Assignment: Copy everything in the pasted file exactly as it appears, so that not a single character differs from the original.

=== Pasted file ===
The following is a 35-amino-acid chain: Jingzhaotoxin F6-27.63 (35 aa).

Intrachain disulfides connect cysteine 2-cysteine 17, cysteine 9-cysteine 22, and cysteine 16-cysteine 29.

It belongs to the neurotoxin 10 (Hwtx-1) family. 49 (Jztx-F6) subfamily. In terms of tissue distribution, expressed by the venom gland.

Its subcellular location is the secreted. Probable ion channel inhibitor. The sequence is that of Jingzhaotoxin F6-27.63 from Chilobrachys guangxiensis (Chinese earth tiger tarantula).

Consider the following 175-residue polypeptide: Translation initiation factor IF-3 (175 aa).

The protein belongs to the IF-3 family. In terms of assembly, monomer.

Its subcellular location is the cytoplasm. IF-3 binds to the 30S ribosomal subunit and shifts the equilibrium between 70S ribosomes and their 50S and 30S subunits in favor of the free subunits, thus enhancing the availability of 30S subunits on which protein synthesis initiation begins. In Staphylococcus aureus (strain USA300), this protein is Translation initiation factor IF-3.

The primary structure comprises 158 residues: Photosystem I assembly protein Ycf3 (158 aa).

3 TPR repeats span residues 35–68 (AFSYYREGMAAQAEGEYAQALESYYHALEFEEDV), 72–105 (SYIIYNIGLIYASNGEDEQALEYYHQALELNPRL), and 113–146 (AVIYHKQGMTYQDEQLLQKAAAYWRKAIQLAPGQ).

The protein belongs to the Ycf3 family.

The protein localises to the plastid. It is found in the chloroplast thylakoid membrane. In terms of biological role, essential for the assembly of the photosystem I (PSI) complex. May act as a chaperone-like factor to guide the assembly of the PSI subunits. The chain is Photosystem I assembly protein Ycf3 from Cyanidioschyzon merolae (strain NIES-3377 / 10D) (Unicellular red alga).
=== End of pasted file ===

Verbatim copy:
The following is a 35-amino-acid chain: Jingzhaotoxin F6-27.63 (35 aa).

Intrachain disulfides connect cysteine 2-cysteine 17, cysteine 9-cysteine 22, and cysteine 16-cysteine 29.

It belongs to the neurotoxin 10 (Hwtx-1) family. 49 (Jztx-F6) subfamily. In terms of tissue distribution, expressed by the venom gland.

Its subcellular location is the secreted. Probable ion channel inhibitor. The sequence is that of Jingzhaotoxin F6-27.63 from Chilobrachys guangxiensis (Chinese earth tiger tarantula).

Consider the following 175-residue polypeptide: Translation initiation factor IF-3 (175 aa).

The protein belongs to the IF-3 family. In terms of assembly, monomer.

Its subcellular location is the cytoplasm. IF-3 binds to the 30S ribosomal subunit and shifts the equilibrium between 70S ribosomes and their 50S and 30S subunits in favor of the free subunits, thus enhancing the availability of 30S subunits on which protein synthesis initiation begins. In Staphylococcus aureus (strain USA300), this protein is Translation initiation factor IF-3.

The primary structure comprises 158 residues: Photosystem I assembly protein Ycf3 (158 aa).

3 TPR repeats span residues 35–68 (AFSYYREGMAAQAEGEYAQALESYYHALEFEEDV), 72–105 (SYIIYNIGLIYASNGEDEQALEYYHQALELNPRL), and 113–146 (AVIYHKQGMTYQDEQLLQKAAAYWRKAIQLAPGQ).

The protein belongs to the Ycf3 family.

The protein localises to the plastid. It is found in the chloroplast thylakoid membrane. In terms of biological role, essential for the assembly of the photosystem I (PSI) complex. May act as a chaperone-like factor to guide the assembly of the PSI subunits. The chain is Photosystem I assembly protein Ycf3 from Cyanidioschyzon merolae (strain NIES-3377 / 10D) (Unicellular red alga).